The author of the memoir The Lost Night returns with a debut novel that charts one couple's fostering of a young girl whose past traumas make her prone to unpredictable mood swings and tantrums that challenge the couple's bond and their resolve to adopt.
With breathtaking brevity, Rachel Howard’s debut novel, The Risk of Us, illuminates the joys, challenges, fears and frustrations of adopting a foster child. And while she delves into the minutiae of 'the system' and the differences of opinion about parenting styles, her deceptively thin volume is about much more than plunging into parenthood. Howard masterfully illuminates how parenthood manages to bend even the most solid of marriages and expose insecurities about past relationships, including those from childhood ... Howard’s writing has a unique rhythm that feels choppy, even disjointed at first, but as the reader adjusts, her phrasing and word choices make each page sing. Not a single word is wasted here. There’s no bloat. Her writing is spare and elegant, yet it beautifully conveys intensity and emotional depth ... a simply gorgeous story.
...powerful ... she brings her memoirist’s gift (or curse, as the narrator calls it) of disarmingly frank revelation to The Risk of Us ... Howard never allows her narrator to resort to self-pity as she paints a clear picture of the beauty and difficulty of creating a family ... The confessional tone of the novel allows for a complex emotionality to form around the ambiguity of the narrator’s desire to become a mother ... Howard’s portrayal of motherhood in The Risk of Us is the antidote to the Instagram hashtag filled with photos of glowing stay-at-home moms posed with their immaculate children and spotless kitchens ... And yet, for all her gut-punching honesty, the narrator remains essentially hopeful. This hope — in the profound power of unconditional love — helps her navigate the novel’s central conflict: will the couple finalize the adoption or not? The taut exploration of this inconceivable choice makes The Risk of Us utterly compelling.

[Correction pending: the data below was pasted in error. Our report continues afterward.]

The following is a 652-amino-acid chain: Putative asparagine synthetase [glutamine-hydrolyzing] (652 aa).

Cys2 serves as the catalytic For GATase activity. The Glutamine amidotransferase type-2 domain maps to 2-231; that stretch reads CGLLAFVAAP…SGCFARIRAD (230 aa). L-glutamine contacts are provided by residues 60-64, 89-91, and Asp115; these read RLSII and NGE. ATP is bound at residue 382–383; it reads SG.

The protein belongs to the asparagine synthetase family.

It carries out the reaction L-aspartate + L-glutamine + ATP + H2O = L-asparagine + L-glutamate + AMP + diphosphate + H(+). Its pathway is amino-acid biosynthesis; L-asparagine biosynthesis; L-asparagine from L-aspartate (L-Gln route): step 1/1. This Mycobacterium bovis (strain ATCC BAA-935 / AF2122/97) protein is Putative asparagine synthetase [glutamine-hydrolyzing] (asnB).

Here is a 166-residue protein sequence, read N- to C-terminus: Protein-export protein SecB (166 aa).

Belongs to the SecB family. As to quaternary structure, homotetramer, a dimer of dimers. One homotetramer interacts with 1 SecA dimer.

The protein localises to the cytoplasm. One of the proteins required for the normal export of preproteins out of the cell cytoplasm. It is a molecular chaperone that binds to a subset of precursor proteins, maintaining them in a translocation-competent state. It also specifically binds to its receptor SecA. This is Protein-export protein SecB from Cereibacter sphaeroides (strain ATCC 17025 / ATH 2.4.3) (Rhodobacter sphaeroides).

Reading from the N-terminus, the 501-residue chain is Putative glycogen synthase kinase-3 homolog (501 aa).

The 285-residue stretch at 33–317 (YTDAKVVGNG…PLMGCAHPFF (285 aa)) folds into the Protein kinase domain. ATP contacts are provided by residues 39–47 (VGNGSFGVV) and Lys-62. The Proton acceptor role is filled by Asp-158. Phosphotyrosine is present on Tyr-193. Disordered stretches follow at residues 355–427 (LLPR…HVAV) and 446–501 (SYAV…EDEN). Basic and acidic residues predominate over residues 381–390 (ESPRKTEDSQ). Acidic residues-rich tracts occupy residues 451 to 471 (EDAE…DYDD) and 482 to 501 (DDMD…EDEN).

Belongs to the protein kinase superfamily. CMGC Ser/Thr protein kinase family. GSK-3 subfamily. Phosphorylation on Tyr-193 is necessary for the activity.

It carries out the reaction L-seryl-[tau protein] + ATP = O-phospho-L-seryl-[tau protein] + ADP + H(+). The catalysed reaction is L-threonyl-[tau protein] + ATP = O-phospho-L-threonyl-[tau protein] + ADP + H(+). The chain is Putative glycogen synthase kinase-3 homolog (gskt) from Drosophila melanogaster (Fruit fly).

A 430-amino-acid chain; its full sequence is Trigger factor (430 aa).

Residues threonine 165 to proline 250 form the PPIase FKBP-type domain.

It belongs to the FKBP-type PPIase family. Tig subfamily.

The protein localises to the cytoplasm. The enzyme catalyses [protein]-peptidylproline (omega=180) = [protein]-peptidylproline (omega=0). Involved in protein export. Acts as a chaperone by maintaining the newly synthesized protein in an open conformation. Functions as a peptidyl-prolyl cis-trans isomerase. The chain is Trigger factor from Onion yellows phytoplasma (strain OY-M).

This new book feels a lot like memoir...(especially knowing that Howard and her husband have adopted a child). But who cares what genre it’s classified in? The real-life influence gives the writing a sense of urgency, and it tells a great story with an important message, gathering enormous tension from the question of whether these lovingly rendered, well-intentioned people will manage to hang together as the family they’d like to be ... The writing is always clear, so the reader is always well grounded in time and space ... Howard finds an ending that is deeply moving and resonant. It’s a triumph of a book that captures an essential truth not just about how it feels to foster an already formed human being, but about the fragile, shape-shifting quality of any family.